Movies

In Focus

‘Spielberg’ celebrates and scrutinizes the world’s most successful filmmaker

HBO’s documentary “Spielberg” includes this image of Steven Spielberg with Tom Hanks on the set of “Saving Private Ryan.”
HBO
HBO’s documentary “Spielberg” includes this image of Steven Spielberg with Tom Hanks on the set of “Saving Private Ryan.”

The movies changed forever in 1975, when “Jaws” broke box office records and Hollywood decided that the future lay in blockbusters. The movies changed again in 1993, when “Jurassic Park” dazzled audiences with CGI, which would become a staple in nearly every blockbuster to come.

With these two films, among others, director Steven Spielberg transformed the movie industry.

But did he reinvent cinema or ruin it? Is he an artist or an entertainer or both? Susan Lacy’s insightful and engrossing documentary “Spielberg,” airing Saturday at 8 p.m. on HBO, poses those questions as it delves into the life and career of the best-known filmmaker in the world.

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Lacy begins with the familiar story of Spielberg’s origins as a kid growing up in Phoenix, where he dealt with feelings of isolation and low self-esteem by making increasingly sophisticated home movies. After his idyllic family life was shattered by divorce when he was teenager, his feelings of loss, separation, and the need for reconciliation would also be incorporated into his work.

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Not that he deliberately introduces these themes into his movies. As Spielberg points out to Lacy, he is an intuitive artist, not given to abstraction or intellectualizing. Unlike Woody Allen, he has never been one for psychiatric analysis. Instead, he says, making movies is his therapy because they arise from his subconscious.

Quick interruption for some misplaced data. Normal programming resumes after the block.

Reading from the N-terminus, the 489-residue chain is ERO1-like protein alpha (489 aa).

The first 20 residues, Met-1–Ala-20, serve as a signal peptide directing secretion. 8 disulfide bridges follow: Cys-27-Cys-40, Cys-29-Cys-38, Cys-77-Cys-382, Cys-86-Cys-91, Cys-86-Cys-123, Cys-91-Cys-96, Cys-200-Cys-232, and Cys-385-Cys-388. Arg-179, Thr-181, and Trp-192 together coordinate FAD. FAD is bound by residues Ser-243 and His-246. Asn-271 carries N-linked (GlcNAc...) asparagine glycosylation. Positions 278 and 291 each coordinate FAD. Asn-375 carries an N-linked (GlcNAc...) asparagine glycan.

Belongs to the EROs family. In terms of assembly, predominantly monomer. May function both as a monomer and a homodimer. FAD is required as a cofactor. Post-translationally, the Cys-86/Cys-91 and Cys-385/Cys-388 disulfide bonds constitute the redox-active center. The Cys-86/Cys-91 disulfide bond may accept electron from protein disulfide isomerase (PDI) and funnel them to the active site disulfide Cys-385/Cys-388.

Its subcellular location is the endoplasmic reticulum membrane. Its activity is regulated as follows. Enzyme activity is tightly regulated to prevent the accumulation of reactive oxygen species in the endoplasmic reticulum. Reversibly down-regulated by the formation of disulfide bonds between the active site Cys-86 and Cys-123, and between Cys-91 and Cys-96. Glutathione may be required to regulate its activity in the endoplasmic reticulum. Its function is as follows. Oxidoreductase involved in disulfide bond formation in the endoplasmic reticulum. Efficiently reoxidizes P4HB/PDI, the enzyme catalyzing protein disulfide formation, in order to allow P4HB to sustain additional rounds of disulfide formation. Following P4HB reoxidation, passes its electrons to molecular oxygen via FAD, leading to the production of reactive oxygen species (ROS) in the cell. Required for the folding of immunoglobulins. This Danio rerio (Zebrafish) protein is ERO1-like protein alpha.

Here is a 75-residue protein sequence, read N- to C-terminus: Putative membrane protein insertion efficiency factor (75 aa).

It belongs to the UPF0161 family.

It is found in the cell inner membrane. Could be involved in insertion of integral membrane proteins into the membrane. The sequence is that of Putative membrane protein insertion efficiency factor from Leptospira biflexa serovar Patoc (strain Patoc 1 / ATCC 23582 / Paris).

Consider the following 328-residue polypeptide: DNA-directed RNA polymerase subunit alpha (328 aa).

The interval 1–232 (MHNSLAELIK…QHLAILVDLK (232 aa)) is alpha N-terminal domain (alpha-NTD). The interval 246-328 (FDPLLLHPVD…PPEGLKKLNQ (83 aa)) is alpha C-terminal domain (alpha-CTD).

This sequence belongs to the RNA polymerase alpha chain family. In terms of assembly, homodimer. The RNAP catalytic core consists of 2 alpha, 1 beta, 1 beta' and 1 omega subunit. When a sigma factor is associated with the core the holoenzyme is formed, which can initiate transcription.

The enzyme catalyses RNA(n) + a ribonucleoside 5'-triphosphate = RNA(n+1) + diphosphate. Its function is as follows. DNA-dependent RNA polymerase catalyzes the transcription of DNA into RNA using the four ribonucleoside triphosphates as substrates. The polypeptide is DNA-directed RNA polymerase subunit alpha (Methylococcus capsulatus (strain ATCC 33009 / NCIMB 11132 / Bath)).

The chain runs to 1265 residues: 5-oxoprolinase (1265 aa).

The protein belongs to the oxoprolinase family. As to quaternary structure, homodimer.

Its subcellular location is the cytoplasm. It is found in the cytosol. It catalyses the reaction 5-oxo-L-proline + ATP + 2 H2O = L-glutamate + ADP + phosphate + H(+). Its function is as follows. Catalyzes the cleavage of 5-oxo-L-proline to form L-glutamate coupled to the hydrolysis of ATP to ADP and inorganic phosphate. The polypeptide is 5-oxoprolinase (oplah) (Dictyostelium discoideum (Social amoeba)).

The key to his success, the documentary suggests, is that Spielberg’s subconscious aligns very closely with that of everybody else. “Close Encounters of the Third Kind” (1977), “E.T. the Extra-Terrestrial” (1982), and the four Indiana Jones movies made with George Lucas between 1981 and 2008 not only thrilled viewers (albeit a bit formulaically by the last installment) but tapped into psyches.

That wasn’t enough for Spielberg, who wanted to be regarded as an artist as well as a consummate showman. His first appeal for respect, an adaptation of Alice Walker’s “The Color Purple” (1985), drew mixed critical response. His adaptation of J.G. Ballard’s memoir “Empire of the Sun” (1987) fared better, but even the film’s screenwriter Tom Stoppard (one of more than 80 subjects Lacy interviewed) laments in “Spielberg” that “it shaded into an unnecessary softness and sentimentality.”

Few would make that observation about Spielberg’s Holocaust masterpiece “Schindler’s List” (1993), winner of seven Academy Awards including best picture and best director. Or his eloquent, graphically brutal story about D-Day, “Saving Private Ryan” (1999), winner of five Oscars including director.

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It’s impossible to do justice to a genius who has made more than 30 features over four decades, but Lacy covers a lot in 150 minutes. In addition to the interviews, she presents an illuminating assortment of clips ranging from Spielberg’s impressive juvenilia to his most recent works, including the dark and nightmarishly relevant sci-fi films “A.I. Artificial Intelligence” (2001), “Minority Report” (2002), and “War of the Worlds” (2005). She succeeds at providing an in-depth look at a master filmmaker and an insight into how movies got to be what they are today.

Peter Keough can be reached at petervkeough@gmail.com.